By Paul Gable
A bill introduced into the S.C. Senate last week provides hope for transportation reform in the state by dissolving the State Infrastructure Bank and folding its duties into the S.C. Department of Transportation.
The bi-partisan transportation reform bill, S-209, is co-sponsored by Sen. Harvey Peeler (R-Cherokee) and Sen. Vincent Sheheen (D-Kershaw). It proposes to restructure the state’s transportation agencies, better coordinate the highway construction process and eliminate irresponsible over-borrowing.
Peeler said the bill was needed to make sure road funding was a merit based and need based process.
“The SIB has been force feeding asphalt to the coast, while the Upstate and many rural areas starve,” Peeler said. “It just doesn’t make sense to have one state agency building expensive new roads when we can’t even keep up with our current maintenance needs. I’m pleased to have bi-partisan support on a much-needed reform that will help get the politics out of road building.”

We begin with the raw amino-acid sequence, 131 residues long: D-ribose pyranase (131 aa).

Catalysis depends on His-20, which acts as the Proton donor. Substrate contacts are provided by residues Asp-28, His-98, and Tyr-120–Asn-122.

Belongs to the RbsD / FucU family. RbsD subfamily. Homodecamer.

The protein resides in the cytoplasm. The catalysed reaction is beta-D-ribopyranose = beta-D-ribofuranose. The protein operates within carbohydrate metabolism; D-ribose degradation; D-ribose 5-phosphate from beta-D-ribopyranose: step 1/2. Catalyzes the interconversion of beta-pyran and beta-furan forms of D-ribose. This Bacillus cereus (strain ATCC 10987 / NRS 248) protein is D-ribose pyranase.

Sheheen said “we must give priority to fixing our existing roads and bringing accountability to our government.”
Consider these points:
· The majority of SC roads are in “poor” or “very poor” condition
· SCDOT maintains 41 thousand miles of roads or 62% of the state’s roads, national avg. is 19%
· SCDOT needs over $ 1.4 billion per year for 20 years ($29 billion) to get our roads to “good”
· SCDOT annual budget is $1.3 billion
· SC has a shadow SCDOT the State Transportation Infrastructure Bank (SIB), provides money to large transportation projects with no transparency, accountability or prioritization.
· SIB board politically driven, 4 of the 7 board members appointed by the Speaker of House and Senate Pro Tem.
· SIB allocated $4.1 billion since 1997, Horry and Charleston each received over $2 billion, 35 counties have received nothing.
· SIB has ZERO bonding capacity today, but has promised future bonding capacity to two road projects.
In addition to transforming state transportation agencies, the bill would prioritize road maintenance over new road construction in most instances.
This is a way of ending the politically charged debate over the proposed I-73 and use state transportation resources where they are needed most – on our existing, crumbling roads and bridges.
Our roads are falling apart while billions of dollars in state and federal funds are being misspent on unneeded, politically-driven road projects.